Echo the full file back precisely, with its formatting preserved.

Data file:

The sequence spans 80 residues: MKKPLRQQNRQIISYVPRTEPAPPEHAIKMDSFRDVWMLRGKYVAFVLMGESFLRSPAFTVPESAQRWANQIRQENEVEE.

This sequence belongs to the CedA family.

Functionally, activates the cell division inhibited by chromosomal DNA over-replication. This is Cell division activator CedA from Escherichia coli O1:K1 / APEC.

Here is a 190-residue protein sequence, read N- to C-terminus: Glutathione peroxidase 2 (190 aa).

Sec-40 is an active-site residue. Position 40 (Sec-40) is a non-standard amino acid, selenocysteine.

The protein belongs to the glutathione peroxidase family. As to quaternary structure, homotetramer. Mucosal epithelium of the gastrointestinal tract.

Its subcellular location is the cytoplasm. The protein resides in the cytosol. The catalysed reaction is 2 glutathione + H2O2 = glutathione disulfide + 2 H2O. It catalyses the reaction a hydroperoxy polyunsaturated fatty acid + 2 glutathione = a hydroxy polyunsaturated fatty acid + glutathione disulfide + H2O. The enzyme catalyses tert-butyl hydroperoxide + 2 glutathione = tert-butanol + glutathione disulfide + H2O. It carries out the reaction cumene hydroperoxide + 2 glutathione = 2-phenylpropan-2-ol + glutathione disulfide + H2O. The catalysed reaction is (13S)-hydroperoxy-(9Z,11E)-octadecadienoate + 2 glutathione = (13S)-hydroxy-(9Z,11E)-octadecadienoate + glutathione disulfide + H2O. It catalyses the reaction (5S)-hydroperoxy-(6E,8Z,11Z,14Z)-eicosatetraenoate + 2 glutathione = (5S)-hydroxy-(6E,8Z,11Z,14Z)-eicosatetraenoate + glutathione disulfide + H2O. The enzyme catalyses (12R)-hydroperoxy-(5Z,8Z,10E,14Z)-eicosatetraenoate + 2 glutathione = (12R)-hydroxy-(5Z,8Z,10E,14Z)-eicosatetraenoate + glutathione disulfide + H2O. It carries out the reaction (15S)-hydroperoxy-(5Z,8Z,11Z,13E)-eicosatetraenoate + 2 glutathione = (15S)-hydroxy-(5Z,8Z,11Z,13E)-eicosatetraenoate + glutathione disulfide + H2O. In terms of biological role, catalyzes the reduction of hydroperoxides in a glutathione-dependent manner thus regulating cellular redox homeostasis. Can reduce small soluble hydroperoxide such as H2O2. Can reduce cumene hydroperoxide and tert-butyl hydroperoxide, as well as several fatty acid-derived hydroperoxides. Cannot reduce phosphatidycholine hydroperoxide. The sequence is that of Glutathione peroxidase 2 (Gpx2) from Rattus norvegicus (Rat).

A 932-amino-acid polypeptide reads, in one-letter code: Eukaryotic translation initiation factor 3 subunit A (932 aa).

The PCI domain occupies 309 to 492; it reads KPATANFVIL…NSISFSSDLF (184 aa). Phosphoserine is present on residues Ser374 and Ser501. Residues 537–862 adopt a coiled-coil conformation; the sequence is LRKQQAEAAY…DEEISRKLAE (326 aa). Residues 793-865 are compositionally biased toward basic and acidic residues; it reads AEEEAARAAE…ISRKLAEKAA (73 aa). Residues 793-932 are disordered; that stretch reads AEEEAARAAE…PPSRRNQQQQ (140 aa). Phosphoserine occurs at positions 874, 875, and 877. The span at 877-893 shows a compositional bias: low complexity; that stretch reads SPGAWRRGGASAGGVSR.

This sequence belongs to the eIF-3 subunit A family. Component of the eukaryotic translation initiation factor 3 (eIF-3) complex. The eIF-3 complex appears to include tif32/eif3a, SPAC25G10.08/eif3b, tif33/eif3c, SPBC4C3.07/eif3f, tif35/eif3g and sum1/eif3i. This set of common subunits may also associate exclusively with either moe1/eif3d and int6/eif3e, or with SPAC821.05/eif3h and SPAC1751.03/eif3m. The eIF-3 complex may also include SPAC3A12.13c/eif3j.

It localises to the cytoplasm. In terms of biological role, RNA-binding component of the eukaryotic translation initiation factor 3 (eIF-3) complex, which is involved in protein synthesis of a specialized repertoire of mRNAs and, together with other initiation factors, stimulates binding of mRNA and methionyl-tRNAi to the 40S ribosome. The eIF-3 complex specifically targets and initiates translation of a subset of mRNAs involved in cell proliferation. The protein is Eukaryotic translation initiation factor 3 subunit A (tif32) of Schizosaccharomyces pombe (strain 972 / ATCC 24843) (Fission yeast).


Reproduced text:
The sequence spans 80 residues: MKKPLRQQNRQIISYVPRTEPAPPEHAIKMDSFRDVWMLRGKYVAFVLMGESFLRSPAFTVPESAQRWANQIRQENEVEE.

This sequence belongs to the CedA family.

Functionally, activates the cell division inhibited by chromosomal DNA over-replication. This is Cell division activator CedA from Escherichia coli O1:K1 / APEC.

Here is a 190-residue protein sequence, read N- to C-terminus: Glutathione peroxidase 2 (190 aa).

Sec-40 is an active-site residue. Position 40 (Sec-40) is a non-standard amino acid, selenocysteine.

The protein belongs to the glutathione peroxidase family. As to quaternary structure, homotetramer. Mucosal epithelium of the gastrointestinal tract.

Its subcellular location is the cytoplasm. The protein resides in the cytosol. The catalysed reaction is 2 glutathione + H2O2 = glutathione disulfide + 2 H2O. It catalyses the reaction a hydroperoxy polyunsaturated fatty acid + 2 glutathione = a hydroxy polyunsaturated fatty acid + glutathione disulfide + H2O. The enzyme catalyses tert-butyl hydroperoxide + 2 glutathione = tert-butanol + glutathione disulfide + H2O. It carries out the reaction cumene hydroperoxide + 2 glutathione = 2-phenylpropan-2-ol + glutathione disulfide + H2O. The catalysed reaction is (13S)-hydroperoxy-(9Z,11E)-octadecadienoate + 2 glutathione = (13S)-hydroxy-(9Z,11E)-octadecadienoate + glutathione disulfide + H2O. It catalyses the reaction (5S)-hydroperoxy-(6E,8Z,11Z,14Z)-eicosatetraenoate + 2 glutathione = (5S)-hydroxy-(6E,8Z,11Z,14Z)-eicosatetraenoate + glutathione disulfide + H2O. The enzyme catalyses (12R)-hydroperoxy-(5Z,8Z,10E,14Z)-eicosatetraenoate + 2 glutathione = (12R)-hydroxy-(5Z,8Z,10E,14Z)-eicosatetraenoate + glutathione disulfide + H2O. It carries out the reaction (15S)-hydroperoxy-(5Z,8Z,11Z,13E)-eicosatetraenoate + 2 glutathione = (15S)-hydroxy-(5Z,8Z,11Z,13E)-eicosatetraenoate + glutathione disulfide + H2O. In terms of biological role, catalyzes the reduction of hydroperoxides in a glutathione-dependent manner thus regulating cellular redox homeostasis. Can reduce small soluble hydroperoxide such as H2O2. Can reduce cumene hydroperoxide and tert-butyl hydroperoxide, as well as several fatty acid-derived hydroperoxides. Cannot reduce phosphatidycholine hydroperoxide. The sequence is that of Glutathione peroxidase 2 (Gpx2) from Rattus norvegicus (Rat).

A 932-amino-acid polypeptide reads, in one-letter code: Eukaryotic translation initiation factor 3 subunit A (932 aa).

The PCI domain occupies 309 to 492; it reads KPATANFVIL…NSISFSSDLF (184 aa). Phosphoserine is present on residues Ser374 and Ser501. Residues 537–862 adopt a coiled-coil conformation; the sequence is LRKQQAEAAY…DEEISRKLAE (326 aa). Residues 793-865 are compositionally biased toward basic and acidic residues; it reads AEEEAARAAE…ISRKLAEKAA (73 aa). Residues 793-932 are disordered; that stretch reads AEEEAARAAE…PPSRRNQQQQ (140 aa). Phosphoserine occurs at positions 874, 875, and 877. The span at 877-893 shows a compositional bias: low complexity; that stretch reads SPGAWRRGGASAGGVSR.

This sequence belongs to the eIF-3 subunit A family. Component of the eukaryotic translation initiation factor 3 (eIF-3) complex. The eIF-3 complex appears to include tif32/eif3a, SPAC25G10.08/eif3b, tif33/eif3c, SPBC4C3.07/eif3f, tif35/eif3g and sum1/eif3i. This set of common subunits may also associate exclusively with either moe1/eif3d and int6/eif3e, or with SPAC821.05/eif3h and SPAC1751.03/eif3m. The eIF-3 complex may also include SPAC3A12.13c/eif3j.

It localises to the cytoplasm. In terms of biological role, RNA-binding component of the eukaryotic translation initiation factor 3 (eIF-3) complex, which is involved in protein synthesis of a specialized repertoire of mRNAs and, together with other initiation factors, stimulates binding of mRNA and methionyl-tRNAi to the 40S ribosome. The eIF-3 complex specifically targets and initiates translation of a subset of mRNAs involved in cell proliferation. The protein is Eukaryotic translation initiation factor 3 subunit A (tif32) of Schizosaccharomyces pombe (strain 972 / ATCC 24843) (Fission yeast).